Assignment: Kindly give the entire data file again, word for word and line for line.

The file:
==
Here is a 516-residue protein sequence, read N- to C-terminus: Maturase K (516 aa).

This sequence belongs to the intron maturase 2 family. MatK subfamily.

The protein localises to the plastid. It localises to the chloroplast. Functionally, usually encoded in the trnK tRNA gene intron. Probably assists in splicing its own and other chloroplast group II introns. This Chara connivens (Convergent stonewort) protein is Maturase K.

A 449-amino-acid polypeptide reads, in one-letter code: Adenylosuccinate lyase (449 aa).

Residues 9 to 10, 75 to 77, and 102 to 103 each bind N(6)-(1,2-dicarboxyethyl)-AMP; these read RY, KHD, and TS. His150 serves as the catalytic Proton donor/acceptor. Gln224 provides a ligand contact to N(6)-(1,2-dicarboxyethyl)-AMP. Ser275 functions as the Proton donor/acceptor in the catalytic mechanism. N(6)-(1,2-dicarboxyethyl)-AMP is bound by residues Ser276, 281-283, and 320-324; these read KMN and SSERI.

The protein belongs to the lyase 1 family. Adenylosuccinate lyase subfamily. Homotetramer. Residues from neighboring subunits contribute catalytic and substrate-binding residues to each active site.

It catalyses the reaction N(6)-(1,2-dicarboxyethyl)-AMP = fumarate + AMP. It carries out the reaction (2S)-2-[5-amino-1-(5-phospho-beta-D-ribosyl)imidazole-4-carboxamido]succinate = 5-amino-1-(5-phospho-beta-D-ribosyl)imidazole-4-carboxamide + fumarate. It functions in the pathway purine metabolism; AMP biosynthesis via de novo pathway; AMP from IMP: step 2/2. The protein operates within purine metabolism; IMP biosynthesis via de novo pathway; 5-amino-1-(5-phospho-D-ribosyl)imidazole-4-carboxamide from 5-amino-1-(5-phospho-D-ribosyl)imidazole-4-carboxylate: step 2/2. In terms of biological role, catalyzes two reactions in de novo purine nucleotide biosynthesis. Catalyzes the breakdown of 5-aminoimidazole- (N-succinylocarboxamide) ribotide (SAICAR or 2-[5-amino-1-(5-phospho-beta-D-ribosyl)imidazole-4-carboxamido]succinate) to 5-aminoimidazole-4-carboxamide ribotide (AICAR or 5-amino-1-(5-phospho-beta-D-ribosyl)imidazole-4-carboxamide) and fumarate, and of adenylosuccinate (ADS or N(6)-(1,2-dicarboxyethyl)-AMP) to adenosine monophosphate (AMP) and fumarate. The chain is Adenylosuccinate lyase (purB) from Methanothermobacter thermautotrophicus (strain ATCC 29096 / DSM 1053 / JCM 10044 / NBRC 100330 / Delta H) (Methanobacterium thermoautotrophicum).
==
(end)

Here is a 516-residue protein sequence, read N- to C-terminus: Maturase K (516 aa).

This sequence belongs to the intron maturase 2 family. MatK subfamily.

The protein localises to the plastid. It localises to the chloroplast. Functionally, usually encoded in the trnK tRNA gene intron. Probably assists in splicing its own and other chloroplast group II introns. This Chara connivens (Convergent stonewort) protein is Maturase K.

A 449-amino-acid polypeptide reads, in one-letter code: Adenylosuccinate lyase (449 aa).

Residues 9 to 10, 75 to 77, and 102 to 103 each bind N(6)-(1,2-dicarboxyethyl)-AMP; these read RY, KHD, and TS. His150 serves as the catalytic Proton donor/acceptor. Gln224 provides a ligand contact to N(6)-(1,2-dicarboxyethyl)-AMP. Ser275 functions as the Proton donor/acceptor in the catalytic mechanism. N(6)-(1,2-dicarboxyethyl)-AMP is bound by residues Ser276, 281-283, and 320-324; these read KMN and SSERI.

The protein belongs to the lyase 1 family. Adenylosuccinate lyase subfamily. Homotetramer. Residues from neighboring subunits contribute catalytic and substrate-binding residues to each active site.

It catalyses the reaction N(6)-(1,2-dicarboxyethyl)-AMP = fumarate + AMP. It carries out the reaction (2S)-2-[5-amino-1-(5-phospho-beta-D-ribosyl)imidazole-4-carboxamido]succinate = 5-amino-1-(5-phospho-beta-D-ribosyl)imidazole-4-carboxamide + fumarate. It functions in the pathway purine metabolism; AMP biosynthesis via de novo pathway; AMP from IMP: step 2/2. The protein operates within purine metabolism; IMP biosynthesis via de novo pathway; 5-amino-1-(5-phospho-D-ribosyl)imidazole-4-carboxamide from 5-amino-1-(5-phospho-D-ribosyl)imidazole-4-carboxylate: step 2/2. In terms of biological role, catalyzes two reactions in de novo purine nucleotide biosynthesis. Catalyzes the breakdown of 5-aminoimidazole- (N-succinylocarboxamide) ribotide (SAICAR or 2-[5-amino-1-(5-phospho-beta-D-ribosyl)imidazole-4-carboxamido]succinate) to 5-aminoimidazole-4-carboxamide ribotide (AICAR or 5-amino-1-(5-phospho-beta-D-ribosyl)imidazole-4-carboxamide) and fumarate, and of adenylosuccinate (ADS or N(6)-(1,2-dicarboxyethyl)-AMP) to adenosine monophosphate (AMP) and fumarate. The chain is Adenylosuccinate lyase (purB) from Methanothermobacter thermautotrophicus (strain ATCC 29096 / DSM 1053 / JCM 10044 / NBRC 100330 / Delta H) (Methanobacterium thermoautotrophicum).